At the risk of sounding old, I’m intrigued by the millennial generation – they have been called “Generation Me”; been proclaimed more upbeat than earlier generations; and labeled “Trophy Kids,” worrywarts and technology whiz kids, among other things.  There’s been so much written and talked about with this group, how could you not become interested?

I began consuming a lot about millennials — how they will redefine our society, what makes them tick, or how they differ from other generations.  So when our sister agencies, Allidura Consumer and GSW, developed “Millennial Mindset: The Worried Well,” a report based off of an adult millennial and health study conducted in partnership with Harris Poll, I was all about understanding how they consume health information and what values they put on health.

Here are some highlights I learned:

  • It really IS about who you know. Authenticity is king with this group.  According to the report, sixty percent trust high profile health experts like Dr. Oz, but 84 percent trust information from people they know personally.
  • #YOLO  The survey also revealed that millennials put an extraordinary value on happiness and health, yet only 48 percent describe themselves as happy and only 42 percent call themselves healthy.  Based on age alone, they are likely the healthiest generation currently, but it is interesting to see how they view themselves.  This provides great insight into the tension they are feeling.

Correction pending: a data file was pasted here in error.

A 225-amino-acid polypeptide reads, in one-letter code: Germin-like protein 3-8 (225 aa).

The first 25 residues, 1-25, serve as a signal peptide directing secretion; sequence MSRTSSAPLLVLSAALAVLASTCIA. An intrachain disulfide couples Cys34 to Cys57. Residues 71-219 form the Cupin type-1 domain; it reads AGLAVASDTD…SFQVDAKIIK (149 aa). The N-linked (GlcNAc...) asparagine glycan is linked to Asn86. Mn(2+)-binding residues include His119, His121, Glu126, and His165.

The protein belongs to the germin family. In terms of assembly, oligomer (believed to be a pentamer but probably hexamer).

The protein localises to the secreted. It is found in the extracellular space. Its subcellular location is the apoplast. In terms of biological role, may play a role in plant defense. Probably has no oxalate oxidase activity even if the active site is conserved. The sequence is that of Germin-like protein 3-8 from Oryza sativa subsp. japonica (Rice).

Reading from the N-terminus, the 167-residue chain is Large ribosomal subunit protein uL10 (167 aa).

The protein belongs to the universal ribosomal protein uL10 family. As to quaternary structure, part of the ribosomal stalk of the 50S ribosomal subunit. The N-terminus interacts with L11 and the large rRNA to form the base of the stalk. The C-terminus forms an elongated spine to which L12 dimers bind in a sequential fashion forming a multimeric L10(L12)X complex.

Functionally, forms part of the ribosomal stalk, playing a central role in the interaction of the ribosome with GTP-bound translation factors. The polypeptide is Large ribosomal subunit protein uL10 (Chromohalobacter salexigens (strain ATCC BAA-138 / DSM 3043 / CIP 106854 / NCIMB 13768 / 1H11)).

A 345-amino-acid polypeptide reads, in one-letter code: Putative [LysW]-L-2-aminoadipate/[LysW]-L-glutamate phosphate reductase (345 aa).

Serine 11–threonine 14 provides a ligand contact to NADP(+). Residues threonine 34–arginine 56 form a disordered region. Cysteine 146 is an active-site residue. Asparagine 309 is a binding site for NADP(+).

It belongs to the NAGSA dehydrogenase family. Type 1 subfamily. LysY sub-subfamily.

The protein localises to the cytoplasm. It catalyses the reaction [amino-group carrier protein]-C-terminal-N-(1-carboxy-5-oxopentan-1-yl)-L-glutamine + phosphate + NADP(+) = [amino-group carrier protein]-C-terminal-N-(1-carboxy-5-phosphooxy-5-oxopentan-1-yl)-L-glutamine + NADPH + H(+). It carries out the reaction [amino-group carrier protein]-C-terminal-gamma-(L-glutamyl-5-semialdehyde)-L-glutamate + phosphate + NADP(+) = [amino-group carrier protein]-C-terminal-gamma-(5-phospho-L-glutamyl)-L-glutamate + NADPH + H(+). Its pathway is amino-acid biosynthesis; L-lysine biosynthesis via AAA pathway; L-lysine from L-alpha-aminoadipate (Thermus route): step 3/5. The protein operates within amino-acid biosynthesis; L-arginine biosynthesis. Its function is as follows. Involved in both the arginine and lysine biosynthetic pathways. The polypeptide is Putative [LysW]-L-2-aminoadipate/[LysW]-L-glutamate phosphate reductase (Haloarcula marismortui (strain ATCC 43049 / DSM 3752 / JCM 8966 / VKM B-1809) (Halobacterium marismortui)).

• The struggle is real. Millennials experience more stress than gen Xers and Boomers, and are more likely to describe themselves as anxious.  On a positive note, this means that this generation could really break down barriers around mental health and engender a healthy dialogue around these issues.  Something mental health advocates have been attempting to do for decades.
  • Juice cleanses, Paleo, GF – yes, please!  Millennials – true to their wanderlust spirit – see a real connection between mind and body and are up for any new diet or cleanse to help stave off health consequences. It’s not so much about the fad, but about finding new ways to tackle old problems and challenge the traditional norms.

I sought out some real-live millennials to get their opinion of the report.  After speaking with nearly 10 millennials, they all agreed that this report does accurately reflect how their generation thinks about their health.  They see and feel a deep connection to between mind and body.  They think their generation takes more risks, but also feels anxious at the same time. They attribute this anxiety to having access to too much information and a deep rooted distrust in authority.  As one millennial put it: “With the rise of social media and the Internet, we have become skeptical, but also too confident in our own ability to get to the bottom of an issue, which can create a larger issue.”

These new insights provide a blueprint for us as public relations professionals to have meaningful engagements and dialogue around key health care issues with an important and influential audience.



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